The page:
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    Quote Originally Posted by SB65 View Post
    No. That implies Firefox needs proprietary extensions to support padding. The actual css used on that site (removing the classes etc) is:

    Code:
    button{
        border: 0 none;
        font-size: 16px;
        font-weight: 600;
        height: 34px;
        line-height: 22px;
        margin-bottom: 5px;
        margin-left: 0;
        margin-right: 1px;
        padding: 4px 11px 10px;
        color: #FFFFFF;
        background-color: #00CCFF;
    }
    
    button:hover{
        background-color:#24459A
    }
    Firebug (see sig) will let you view the html/css used on any website (or you can use Opera Dragonfly, Chrome Dev Tools (or IE dev tools if you must))
    Thank you, you are right.

  • #7
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    You don't even need to use a button. You can use a div with a class, and style it to your hearts content.
    Using a button, li, p or any other element with inherent style, means that you have to 'style away' that inherent style to get what you want. Much, much simpler to just use divs and style for what you want, without having to style away stuff.
    Welcome to http://www.myphotowizard.net

    where you can edit images, make a photo calendar, add text to images, and do much more.


    When you know what you're doing it's called Engineering, when you don't know, it's called Research and Development. And you can always charge more for Research and Development.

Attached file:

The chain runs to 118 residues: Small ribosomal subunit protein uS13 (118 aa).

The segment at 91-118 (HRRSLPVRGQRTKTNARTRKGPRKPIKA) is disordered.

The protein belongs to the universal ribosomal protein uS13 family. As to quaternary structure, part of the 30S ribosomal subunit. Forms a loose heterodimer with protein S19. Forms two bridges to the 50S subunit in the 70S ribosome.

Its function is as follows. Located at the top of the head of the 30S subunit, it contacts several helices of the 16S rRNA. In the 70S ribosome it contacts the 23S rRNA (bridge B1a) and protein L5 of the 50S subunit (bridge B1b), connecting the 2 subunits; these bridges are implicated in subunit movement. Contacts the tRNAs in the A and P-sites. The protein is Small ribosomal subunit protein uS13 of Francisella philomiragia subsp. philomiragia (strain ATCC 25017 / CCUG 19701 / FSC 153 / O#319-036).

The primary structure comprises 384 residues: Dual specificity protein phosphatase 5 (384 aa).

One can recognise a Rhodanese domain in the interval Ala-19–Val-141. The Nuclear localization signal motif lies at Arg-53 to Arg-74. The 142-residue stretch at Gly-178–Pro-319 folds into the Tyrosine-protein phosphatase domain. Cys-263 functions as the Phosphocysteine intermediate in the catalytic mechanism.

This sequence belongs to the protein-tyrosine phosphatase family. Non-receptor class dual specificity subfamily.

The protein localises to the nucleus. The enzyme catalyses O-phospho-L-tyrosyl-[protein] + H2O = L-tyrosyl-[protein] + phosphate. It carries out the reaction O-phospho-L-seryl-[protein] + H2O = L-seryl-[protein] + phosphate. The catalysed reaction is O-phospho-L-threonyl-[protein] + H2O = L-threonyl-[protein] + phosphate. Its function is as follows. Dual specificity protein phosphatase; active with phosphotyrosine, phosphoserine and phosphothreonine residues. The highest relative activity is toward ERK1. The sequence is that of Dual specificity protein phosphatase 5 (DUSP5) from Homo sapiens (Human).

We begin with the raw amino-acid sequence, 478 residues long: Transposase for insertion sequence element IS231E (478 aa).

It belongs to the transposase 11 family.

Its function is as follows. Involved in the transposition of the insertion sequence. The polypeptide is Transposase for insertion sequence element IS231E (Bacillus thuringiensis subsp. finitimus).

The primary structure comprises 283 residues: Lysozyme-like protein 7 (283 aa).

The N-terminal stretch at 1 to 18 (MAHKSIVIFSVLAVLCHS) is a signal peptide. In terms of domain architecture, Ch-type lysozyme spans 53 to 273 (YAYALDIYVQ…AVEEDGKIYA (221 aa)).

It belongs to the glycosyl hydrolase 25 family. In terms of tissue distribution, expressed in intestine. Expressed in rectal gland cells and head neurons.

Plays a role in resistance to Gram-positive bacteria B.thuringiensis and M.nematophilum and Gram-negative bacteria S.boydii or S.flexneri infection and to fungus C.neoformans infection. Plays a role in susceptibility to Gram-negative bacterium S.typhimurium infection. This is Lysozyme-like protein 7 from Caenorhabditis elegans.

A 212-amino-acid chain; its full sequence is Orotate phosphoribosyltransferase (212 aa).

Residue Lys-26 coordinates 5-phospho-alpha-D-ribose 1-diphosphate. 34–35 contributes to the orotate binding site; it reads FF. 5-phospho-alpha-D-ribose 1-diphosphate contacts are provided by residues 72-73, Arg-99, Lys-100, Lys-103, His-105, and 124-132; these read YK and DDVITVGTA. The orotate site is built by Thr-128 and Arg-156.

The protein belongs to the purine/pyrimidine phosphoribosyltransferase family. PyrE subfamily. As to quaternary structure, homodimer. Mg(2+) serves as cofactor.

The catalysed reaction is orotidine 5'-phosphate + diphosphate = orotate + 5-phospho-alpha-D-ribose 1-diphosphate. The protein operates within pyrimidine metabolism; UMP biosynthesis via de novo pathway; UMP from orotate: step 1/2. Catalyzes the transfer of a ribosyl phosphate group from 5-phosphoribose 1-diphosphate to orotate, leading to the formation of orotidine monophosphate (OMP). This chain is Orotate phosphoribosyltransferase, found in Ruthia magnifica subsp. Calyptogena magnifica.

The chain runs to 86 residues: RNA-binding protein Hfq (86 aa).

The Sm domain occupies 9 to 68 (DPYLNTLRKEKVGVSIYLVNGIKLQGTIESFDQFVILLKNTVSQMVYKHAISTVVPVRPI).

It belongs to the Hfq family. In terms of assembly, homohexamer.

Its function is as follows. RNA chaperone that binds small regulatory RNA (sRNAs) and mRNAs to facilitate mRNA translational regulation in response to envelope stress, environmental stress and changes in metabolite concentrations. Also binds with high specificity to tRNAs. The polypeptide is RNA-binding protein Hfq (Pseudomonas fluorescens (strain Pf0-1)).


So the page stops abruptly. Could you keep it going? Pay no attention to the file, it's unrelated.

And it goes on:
• #8
    Senior Coder Arbitrator's Avatar
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    Quote Originally Posted by AnnaMaria View Post
    For Mozilla I think it should be like this, [...]

    -moz-padding-left: 5px;
    -moz-padding-right: 5px;
    Umm... LOL.

    Quote Originally Posted by SB65 View Post
    The actual css used on that site (removing the classes etc) is:
    You forgot font-family:

    Code:
    font-family: Segoe UI, Tahoma, Helvetica, sans-serif;
    Segoe UI actually refers to Segoe UI Semibold due to font-weight: 600.

    Quote Originally Posted by DrDOS View Post
    You don't even need to use a button. You can use a div with a class, and style it to your hearts content.
    Using a button, li, p or any other element with inherent style, means that you have to 'style away' that inherent style to get what you want. Much, much simpler to just use divs and style for what you want, without having to style away stuff.
    Please consult the HTML spec:

    Authors are strongly encouraged to view the div element as an element of last resort, for when no other element is suitable. Use of more appropriate elements instead of the div element leads to better accessibility for readers and easier maintainability for authors.